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Operator dies when his front-end loader falls into an excavation and crushes him in California.

Public Health Institute
Morgantown, WV: U.S. Department of Health and Human Services, Public Health Service, Centers for Disease Control and Prevention, National Institute for Occupational Safety and Health, FACE 96CA010, 1997 Jan; :1-4
A 61-year old male front-end loader operator (victim) died after being crushed by his loader. The front-end loader, which was equipped with a rollover protective structure (ROPS), was being used to move construction materials for recycling. The victim, who had not used the front-end loader before, had picked up a load of metal and was moving it to a large dumpster. When positioning the loader near the dumpster, the victim backed it too close to the edge of a 15-foot deep excavation which was used as a ramp for loading materials into trucks. When the loader began to fall into the trench, witnesses observed him trying to jump from the cab into the clear. The operator fell into the bottom of the excavation and the loader fell on top of him. The operator had not been wearing his seatbelt before he jumped out of the cab. There was no operator manual in the cab and the company did not provide any training for the victim on the operation of the front-end loader. The CA/FACE investigator concluded that, in order to prevent future occurrences, employers should: 1. Assure that ROPS equipped-backhoe operators stay in their machines, with their seatbelts fastened, when the backhoe may be in danger of falling or rolling over. 2. Assign an employee to traffic control where moving machinery must operate in confined areas. 3. Delineate the perimeter of excavations in areas where moving machinery must operate. 4. Train employees, including periodic refresher training, in the operation of machinery before they use it on the job. 5. Perform an initial hazard assessment of the job prior to beginning work. Additionally, manufacturers should: 6. Install seatbelt interlocks so that machines of this type cannot be started or operated without the seatbelt properly fastened.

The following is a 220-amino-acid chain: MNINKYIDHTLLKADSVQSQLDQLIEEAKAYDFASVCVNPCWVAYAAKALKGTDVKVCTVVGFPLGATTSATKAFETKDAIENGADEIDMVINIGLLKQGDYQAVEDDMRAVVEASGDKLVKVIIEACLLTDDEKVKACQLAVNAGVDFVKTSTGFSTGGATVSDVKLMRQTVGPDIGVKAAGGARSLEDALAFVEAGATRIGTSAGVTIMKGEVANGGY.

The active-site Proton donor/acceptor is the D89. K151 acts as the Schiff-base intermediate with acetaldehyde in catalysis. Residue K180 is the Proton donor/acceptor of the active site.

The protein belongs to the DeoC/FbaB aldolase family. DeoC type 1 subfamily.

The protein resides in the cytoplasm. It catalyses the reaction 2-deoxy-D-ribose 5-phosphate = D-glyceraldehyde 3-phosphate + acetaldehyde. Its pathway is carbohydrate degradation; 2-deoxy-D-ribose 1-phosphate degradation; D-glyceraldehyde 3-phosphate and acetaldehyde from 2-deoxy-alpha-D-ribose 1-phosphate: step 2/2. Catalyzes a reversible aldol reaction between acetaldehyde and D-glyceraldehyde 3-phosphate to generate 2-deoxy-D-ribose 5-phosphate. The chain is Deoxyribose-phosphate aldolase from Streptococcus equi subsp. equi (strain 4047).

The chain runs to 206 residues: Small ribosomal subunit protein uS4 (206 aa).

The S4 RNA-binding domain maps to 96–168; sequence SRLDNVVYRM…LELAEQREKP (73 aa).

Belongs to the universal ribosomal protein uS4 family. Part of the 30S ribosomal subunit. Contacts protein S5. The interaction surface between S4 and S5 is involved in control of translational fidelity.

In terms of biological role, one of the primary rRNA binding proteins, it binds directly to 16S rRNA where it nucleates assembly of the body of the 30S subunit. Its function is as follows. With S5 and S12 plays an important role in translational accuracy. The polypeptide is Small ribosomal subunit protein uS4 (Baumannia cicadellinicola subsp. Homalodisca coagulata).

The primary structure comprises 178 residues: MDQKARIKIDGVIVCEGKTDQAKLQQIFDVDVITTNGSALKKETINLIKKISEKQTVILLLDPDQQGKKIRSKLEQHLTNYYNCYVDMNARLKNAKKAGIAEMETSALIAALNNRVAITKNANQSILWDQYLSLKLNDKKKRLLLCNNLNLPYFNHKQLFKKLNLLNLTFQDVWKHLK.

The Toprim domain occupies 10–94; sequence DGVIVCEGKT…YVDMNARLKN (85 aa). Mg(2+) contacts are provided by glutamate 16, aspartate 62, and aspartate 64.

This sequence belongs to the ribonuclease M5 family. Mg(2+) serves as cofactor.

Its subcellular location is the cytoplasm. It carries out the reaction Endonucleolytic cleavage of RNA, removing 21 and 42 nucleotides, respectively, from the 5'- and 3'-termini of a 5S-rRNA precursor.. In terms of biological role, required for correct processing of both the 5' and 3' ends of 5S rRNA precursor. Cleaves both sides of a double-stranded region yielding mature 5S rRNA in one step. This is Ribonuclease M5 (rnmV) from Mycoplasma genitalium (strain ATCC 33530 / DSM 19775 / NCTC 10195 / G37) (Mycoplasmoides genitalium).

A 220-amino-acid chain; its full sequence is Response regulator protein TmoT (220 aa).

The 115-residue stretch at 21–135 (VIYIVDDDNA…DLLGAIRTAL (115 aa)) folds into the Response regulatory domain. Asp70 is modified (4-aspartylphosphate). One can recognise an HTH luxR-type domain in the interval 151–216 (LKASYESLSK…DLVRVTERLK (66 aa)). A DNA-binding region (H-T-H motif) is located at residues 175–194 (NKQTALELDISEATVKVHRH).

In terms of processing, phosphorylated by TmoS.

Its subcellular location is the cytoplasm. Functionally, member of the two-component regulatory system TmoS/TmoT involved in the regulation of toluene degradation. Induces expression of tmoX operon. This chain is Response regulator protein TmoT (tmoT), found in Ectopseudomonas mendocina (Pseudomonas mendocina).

Region-9; Accident-analysis; Accident-prevention; Accidents; Injuries; Injury-prevention; Traumatic-injuries; Work-operations; Work-analysis; Work-areas; Work-performance; Work-practices; Safety-education; Safety-equipment; Safety-measures; Safety-monitoring; Protective-measures; Protective-equipment; Safety-belts; Training; Construction; Construction-equipment; Construction-materials; Construction-workers; Equipment-operators
Publication Date
Document Type
Field Studies; Fatality Assessment and Control Evaluation
Funding Type
Cooperative Agreement
Fiscal Year
NTIS Accession No.
NTIS Price
Identifying No.
FACE-96CA010; Cooperative-Agreement-Number-U60-CCU-907284
SIC Code
Source Name
National Institute for Occupational Safety and Health
Performing Organization
Public Health Institute
Page last reviewed: September 2, 2020
Content source: National Institute for Occupational Safety and Health Education and Information Division